Hypoxia Update

Hypoxia Update - August 19, 2011

PISCO researchers Jack Barth and Francis Chan are reporting low dissolved oxygen (DO) concentrations off the central coast of Oregon from roughly Seal Rock to Cape Perpetua.  Data from an OSU bottom lander (70m depth) show DO concentrations decreasing in that region during the first two weeks of August and reaching  0.5 ml/l (milliliters per liter of seawater) on August 13th.

HYPOXIA UPDATE - June 27, 2011

Researchers from the Northwest Fisheries Science Center (at HMSC in Newport, OR) report that they are already seeing fairly low oxygen values in June (1.40 ml/L at NH05 on 22 June at 56 m depth = hypoxic) yet upwelling has been very weak this spring (based on the PFEL upwelling index).  Local winds have been weak as well although they were blowing pretty strong on June 24th.   There has been a huge bloom the past week or two so maybe it has already begun to sink to the bottom and began to decompose.  In addition, copepod biomass is twice

Hypoxia Update - June 8, 2011

ODFW attempted to conduct their pre-season sampling on 5/31-6/1, but were shut out due to very poor underwater visibility on the seafloor.  However, the limited video footage that was obtained at Cape Perpetua was indicative of non-hypoxic conditions (e.g., plentiful, active fish, healthy-looking epibenthic macroinvertebrates).  Video review and analysis of ROV footage dating to 2000 is ongoing, with results and a report planned for later this year.  An analysis of fisheries performance versus hypoxia is also planned for later this year.

Hypoxia Update - June 3, 2011

The PISCO Offshore team has been working off of Strawberry Hill to service and deploy moorings.  These moorings include sensors that measure dissolved oxygen, conductivity, fluorescence, and temperature.  ADCPs (Acoustic Doppler Current Profilers) are also deployed and operating as expected.  The initial data shows oxygen levels to be hovering between 8.5 and 10.0 ml/L, which are well above hypoxic levels (1.4 ml/L).  Wat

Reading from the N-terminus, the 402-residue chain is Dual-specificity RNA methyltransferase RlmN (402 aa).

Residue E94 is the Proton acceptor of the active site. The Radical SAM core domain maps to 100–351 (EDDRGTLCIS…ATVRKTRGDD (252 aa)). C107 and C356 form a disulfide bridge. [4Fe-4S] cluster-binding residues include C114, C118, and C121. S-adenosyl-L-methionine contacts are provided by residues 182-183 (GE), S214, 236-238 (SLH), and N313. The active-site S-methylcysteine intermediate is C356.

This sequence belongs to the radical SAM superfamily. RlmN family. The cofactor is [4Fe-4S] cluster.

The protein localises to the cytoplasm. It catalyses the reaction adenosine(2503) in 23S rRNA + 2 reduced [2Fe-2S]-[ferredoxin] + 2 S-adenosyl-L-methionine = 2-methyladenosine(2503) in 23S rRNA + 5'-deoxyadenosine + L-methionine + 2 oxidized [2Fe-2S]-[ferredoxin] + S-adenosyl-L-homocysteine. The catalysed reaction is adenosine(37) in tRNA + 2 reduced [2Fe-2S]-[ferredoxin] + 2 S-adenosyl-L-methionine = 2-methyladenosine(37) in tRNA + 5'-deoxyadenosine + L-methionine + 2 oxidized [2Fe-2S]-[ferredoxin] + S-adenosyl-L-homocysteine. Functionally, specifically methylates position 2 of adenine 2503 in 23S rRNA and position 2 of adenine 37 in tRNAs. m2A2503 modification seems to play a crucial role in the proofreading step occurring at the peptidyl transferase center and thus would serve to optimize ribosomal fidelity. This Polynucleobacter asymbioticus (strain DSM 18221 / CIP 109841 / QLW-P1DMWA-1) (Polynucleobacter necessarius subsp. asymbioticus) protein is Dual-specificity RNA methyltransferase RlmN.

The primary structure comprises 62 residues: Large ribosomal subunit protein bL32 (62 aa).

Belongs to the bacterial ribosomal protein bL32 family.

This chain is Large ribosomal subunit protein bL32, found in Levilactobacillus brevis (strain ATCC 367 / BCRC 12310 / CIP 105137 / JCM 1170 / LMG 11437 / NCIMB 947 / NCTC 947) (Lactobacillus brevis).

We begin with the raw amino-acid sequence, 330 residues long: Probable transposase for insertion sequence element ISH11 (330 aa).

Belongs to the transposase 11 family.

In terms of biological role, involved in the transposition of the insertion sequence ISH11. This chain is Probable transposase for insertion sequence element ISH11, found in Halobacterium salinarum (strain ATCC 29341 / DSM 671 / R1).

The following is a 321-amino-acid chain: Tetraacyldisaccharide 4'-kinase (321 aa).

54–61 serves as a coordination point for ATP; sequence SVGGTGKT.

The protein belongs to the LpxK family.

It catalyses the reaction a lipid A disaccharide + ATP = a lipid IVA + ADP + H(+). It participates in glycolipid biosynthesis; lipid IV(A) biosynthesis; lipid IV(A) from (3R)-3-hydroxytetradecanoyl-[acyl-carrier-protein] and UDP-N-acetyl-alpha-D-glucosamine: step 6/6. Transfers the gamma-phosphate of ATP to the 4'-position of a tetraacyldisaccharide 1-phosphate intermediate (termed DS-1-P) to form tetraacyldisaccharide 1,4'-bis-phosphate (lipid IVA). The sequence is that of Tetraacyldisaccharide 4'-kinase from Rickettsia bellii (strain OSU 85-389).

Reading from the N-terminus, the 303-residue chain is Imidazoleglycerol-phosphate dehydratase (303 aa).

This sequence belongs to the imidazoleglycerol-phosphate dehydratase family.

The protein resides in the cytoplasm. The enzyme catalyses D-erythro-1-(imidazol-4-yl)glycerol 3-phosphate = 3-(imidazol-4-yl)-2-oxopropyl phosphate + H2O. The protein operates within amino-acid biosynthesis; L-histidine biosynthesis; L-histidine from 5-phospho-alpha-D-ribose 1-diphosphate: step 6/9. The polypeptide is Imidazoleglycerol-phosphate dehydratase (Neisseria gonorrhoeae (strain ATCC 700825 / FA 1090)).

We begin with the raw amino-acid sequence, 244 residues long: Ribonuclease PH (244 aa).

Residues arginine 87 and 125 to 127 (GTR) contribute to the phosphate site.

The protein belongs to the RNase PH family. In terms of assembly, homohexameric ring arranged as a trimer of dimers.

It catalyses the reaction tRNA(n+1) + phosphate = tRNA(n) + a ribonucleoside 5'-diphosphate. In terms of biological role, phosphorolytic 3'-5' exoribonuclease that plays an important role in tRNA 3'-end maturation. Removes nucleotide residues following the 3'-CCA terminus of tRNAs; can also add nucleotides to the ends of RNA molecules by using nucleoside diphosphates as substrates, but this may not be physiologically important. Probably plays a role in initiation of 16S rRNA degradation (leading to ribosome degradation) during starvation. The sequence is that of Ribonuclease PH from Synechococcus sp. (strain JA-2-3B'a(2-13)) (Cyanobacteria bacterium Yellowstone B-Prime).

2011 Season test

Researchers are unsure what hypoxia conditions will look like in 2011.  Field researchers will be back in the field starting at the end of April and will be looking for factors that have been important in the past:  spring transition, upwelling-favorable winds, wind intensity, and deep water conditions.

2009 Hypoxia updates

The PISCO hypoxia team at Oregon State University started monitoring the coastal ocean off Oregon in early April this year.  The spring transition occurred in late April or early May.  Spring transition signals a change in coastal wind patterns.  Each year, the coastal winds switch from the southerly winds of winter to the northerly winds of summer.

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